Rabbi Dr. Bulka’s practical, down-to-earth wisdom and compassion are written large in this volume—hence, everyone from the academic, to clergy, to the laity shall benefit from this publication.

Pioneer Icelandic Pastor: The Life of the Reverend Paul Thorlaksson

By George J. Houser, Ph.D. Edited by Paul A Sigurdson

The Manitoba Historical Society, Winnipeg, Manitoba, 1990

229 pages, including bibliography Hardcover

The author and editor of this volume have done a reasonably thorough job in presenting—for the most part—a balanced, well researched account of the Reverend Paul Thorlaksson’s life and work. Drawing on sources from: the estate of Dr. Paul H.J. Thorlakson, the manuscript collection of Iceland’s National Library, the National Archives of Canada, and the Icelandic Collection, Elizabeth Dafoe Library, University of Manitoba—as well as numerous pertinent books and newspaper articles published in Icelandic, Norwegian and English—the author and editor present a wealth of material.

The volume follows Paul Thorlaksson’s life from childhood to adulthood in Iceland and North America. We learn of the hardships of Iceland and how, through a chain of events, Paul immigrates to North America. Then, we a provided with an account of Paul’s travels in North America; his education at Concordia Seminary in St. Louis; his orthodox Lutheran theology; his letters addressed to a variety of people back in Iceland; and his controversies with other Icelandic immigrants who oppose him theologically as well as in practical matters concerning immigration and a suitable geographic location to establish an Icelandic settlement.

Paul was taken under the wing by Norwegians in Wisconsin. He appreciated their hospitality and was willing to learn agricultural methods from them. He recommended other Icelandic immigrants to spend their first year or two with the Norwegians for this purpose. However, for this and for Paul’s cordial association with the Norwegian Synod; he became the subject of controversy and criticism by other Icelanders.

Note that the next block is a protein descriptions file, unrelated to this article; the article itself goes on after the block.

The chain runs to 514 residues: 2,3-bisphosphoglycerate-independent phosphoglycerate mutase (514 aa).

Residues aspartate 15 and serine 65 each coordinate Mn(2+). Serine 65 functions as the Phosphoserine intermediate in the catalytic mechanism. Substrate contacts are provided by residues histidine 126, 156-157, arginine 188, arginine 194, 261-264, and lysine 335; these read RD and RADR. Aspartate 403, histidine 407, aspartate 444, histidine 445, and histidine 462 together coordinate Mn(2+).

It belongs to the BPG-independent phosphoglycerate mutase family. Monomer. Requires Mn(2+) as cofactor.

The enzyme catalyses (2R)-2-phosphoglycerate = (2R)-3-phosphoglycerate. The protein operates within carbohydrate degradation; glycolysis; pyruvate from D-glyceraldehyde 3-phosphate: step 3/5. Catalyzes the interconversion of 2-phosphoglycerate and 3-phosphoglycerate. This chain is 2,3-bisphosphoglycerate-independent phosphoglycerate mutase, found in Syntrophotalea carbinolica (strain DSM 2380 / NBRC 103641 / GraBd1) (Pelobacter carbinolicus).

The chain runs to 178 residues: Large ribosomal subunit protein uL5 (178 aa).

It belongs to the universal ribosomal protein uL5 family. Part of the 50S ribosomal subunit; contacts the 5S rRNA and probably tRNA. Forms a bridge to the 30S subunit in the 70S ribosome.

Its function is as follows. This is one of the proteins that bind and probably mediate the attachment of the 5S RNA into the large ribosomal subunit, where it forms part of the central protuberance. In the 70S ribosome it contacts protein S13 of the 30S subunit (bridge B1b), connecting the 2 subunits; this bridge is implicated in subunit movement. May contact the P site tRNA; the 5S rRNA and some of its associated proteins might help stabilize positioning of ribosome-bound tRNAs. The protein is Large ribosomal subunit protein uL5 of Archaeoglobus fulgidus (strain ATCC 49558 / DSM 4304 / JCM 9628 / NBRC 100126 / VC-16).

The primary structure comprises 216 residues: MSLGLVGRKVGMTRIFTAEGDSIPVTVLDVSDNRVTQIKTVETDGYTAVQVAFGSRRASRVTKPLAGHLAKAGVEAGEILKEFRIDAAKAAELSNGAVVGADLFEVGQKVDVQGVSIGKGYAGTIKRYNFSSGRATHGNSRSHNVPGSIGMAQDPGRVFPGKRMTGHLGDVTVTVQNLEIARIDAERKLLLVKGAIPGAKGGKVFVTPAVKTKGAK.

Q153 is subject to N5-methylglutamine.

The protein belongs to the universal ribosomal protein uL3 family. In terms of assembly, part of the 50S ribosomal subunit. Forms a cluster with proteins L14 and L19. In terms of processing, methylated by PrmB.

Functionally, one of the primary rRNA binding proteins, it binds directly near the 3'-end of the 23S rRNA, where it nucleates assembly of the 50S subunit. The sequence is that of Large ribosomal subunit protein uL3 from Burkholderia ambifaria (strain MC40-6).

According to the author and editor, with Paul, common sense always prevailed. Paul—unlike others—did not exaggerate the conditions of life in the new world to deceitfully entice Icelanders to immigrate. His reports were balanced; always encouraging his fellow citizens back home to make up their own minds; without coercion or the often hyperbolic propaganda of the railroad companies, governments and other immigrants in the new world. In fact, when some Icelanders tried to promote the development of an Icelandic settlement in Alaska; Paul opposed them. He believed such a settlement was doomed to failure not only because of the harsh climate and geography—but also due to the far distance from Iceland and the fear that communication with the homeland would be cut off; resulting in the gradual loss of Icelandic language and culture. The proposed Alaska settlement never materialised.

As time went on, Paul was also critiqued for not establishing an Icelandic settlement in the United States. After travelling to several locations, he was reluctant to begin an Icelandic settlement until he was assured of a large tract of land located in one area—rather than interspersing Icelanders in mixed communities. Paul wanted to keep them together—believing by so doing they would be more likely to preserve their language and culture.

In 1875, Paul was ordained in the Norwegian Synod, and then he served a four-point Norwegian parish in Northern Wisconsin. In the same year, Paul organised the first Icelandic Lutheran congregation in North America at Shawano, an Icelandic settlement in Wisconsin.

We are also taken on the journey of Icelandic settlers who established New Iceland (Gimli, Manitoba); landing at Willow Point on October 21, 1875. By then, the weather was cold and the settlers were poorly equipped to cope with the elements: food was scarce and of a poor quality and shelter consisted of small, hastily constructed shacks. After two or three more years of winter hardships; Paul seriously wondered—out of compassion for the settlers, wishing to alleviate their suffering—whether a new Icelandic colony ought to be established elsewhere. He, with the support of other Icelanders in New Iceland, pursued this further in the U.S., and again were berated by others in New Iceland. According to Houser, Paul’s motives were grossly misunderstood by his critics.